Date of Graduation


Document Type


Degree Name

Doctor of Philosophy in Comparative Literature and Cultural Studies (PhD)

Degree Level



Comparative Literature and Cultural Studies


M. Keith Booker

Committee Member

Les Wade

Second Committee Member

Susan Marren


Language, literature and linguistics, Communication and the arts, Colonized bodies, Performing women, Politics of the body, Power, Resistance, Women trafficking


This dissertation analyzes Pakistani and Indian plays that illustrate the nexus of power relations that operate in Pakistan and India to disempower women and the way women resist by creating dialogic spaces or fissures in the exploitative system. I have selected plays by Ajoka Theater in Pakistan and plays dealing with the similar thematic concerns by notable Indian playwrights to explore common grounds and points of departure. I have chosen four images of women depicting diverse modes of oppression associated with women’s bodies that are dealt with in these plays.

Chapter 1 examines Barri/The Acquittal by Ajoka theater, and Mother of 1084 by Mahaswata Devi, depicting women as victims of state violence during their incarceration. While chapter 2 underscores the issue of women trafficking and commodification of their bodies as a form of modern day slavery. I argue that women’s bodies are harnessed and controlled by patriarchal forces that coalesce with capitalist system. When their voices remain unheard, the female protagonists in the plays, Dukhini by Ajoka, Kamla by Vijay Tendulkar, and Harvest by Manjula Padmanabhan, chronicle their resistance through their bodies in distinct ways.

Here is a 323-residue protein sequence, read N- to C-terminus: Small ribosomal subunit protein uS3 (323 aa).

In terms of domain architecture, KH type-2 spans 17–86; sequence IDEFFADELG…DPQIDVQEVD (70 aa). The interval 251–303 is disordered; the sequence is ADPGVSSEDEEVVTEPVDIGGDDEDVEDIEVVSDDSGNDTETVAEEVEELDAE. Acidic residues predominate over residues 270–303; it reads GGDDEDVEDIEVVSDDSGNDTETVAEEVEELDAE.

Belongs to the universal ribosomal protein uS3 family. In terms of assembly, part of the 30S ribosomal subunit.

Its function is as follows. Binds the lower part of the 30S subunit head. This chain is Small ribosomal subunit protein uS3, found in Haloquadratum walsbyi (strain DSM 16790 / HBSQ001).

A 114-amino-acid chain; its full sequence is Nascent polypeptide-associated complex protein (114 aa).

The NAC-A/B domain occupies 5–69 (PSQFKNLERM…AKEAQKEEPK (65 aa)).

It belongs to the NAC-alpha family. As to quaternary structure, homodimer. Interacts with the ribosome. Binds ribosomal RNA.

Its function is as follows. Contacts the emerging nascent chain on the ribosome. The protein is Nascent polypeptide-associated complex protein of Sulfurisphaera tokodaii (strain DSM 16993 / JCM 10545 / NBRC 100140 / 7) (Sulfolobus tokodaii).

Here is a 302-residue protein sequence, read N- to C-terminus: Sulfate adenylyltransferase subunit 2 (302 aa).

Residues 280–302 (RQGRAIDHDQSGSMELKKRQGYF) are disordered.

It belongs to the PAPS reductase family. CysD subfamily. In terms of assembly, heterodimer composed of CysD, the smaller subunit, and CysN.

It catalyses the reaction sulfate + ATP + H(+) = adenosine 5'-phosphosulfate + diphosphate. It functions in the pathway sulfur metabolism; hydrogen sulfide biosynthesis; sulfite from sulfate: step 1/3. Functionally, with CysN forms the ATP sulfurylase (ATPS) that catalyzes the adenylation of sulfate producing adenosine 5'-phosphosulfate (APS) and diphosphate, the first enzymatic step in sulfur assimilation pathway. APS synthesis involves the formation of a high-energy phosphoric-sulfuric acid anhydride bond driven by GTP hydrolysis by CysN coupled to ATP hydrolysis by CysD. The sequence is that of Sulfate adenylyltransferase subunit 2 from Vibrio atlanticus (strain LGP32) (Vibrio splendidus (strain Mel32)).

While chapter 3 examines that female agency in Pakistan and India is either negotiated through motherhood or through an absence of motherhood. The figure of the mother without child in these plays ranges from the harrowing circumstances of a woman who loses or relinquishes custody of a biological child (Bayen) to the traumatic state of a woman who miscarries/ undergoes an abortion (Barri/The Acquittal and Silence!) or one who never becomes pregnant (Kala Meda Bhes/ Black is my Robe).

Chapter 4 illustrates the perception of performing or dancing women as the cultural or societal Other in Pakistan and India. My major objective is to illustrate changes in ideological discourses concerning this issue as the societies along both sides of the border developed after independence. I have examined Tripurari Sharma’s Azizun Nisa and Ajoka Theater’s Aik Thee Nani/ A Granny for All Seasons to elaborate this theme.

While evaluating the dramatic techniques, themes and female protagonists of the plays, I have used feminist critical perspectives, also keeping in view, feminist theater traditions. Thus, the dramatic texts included in this study, explain the power relations and female subjectivity in Pakistani and Indian societies, and reveal the way women employ subtle and overt ways of resistance and attempt to subvert the power structure.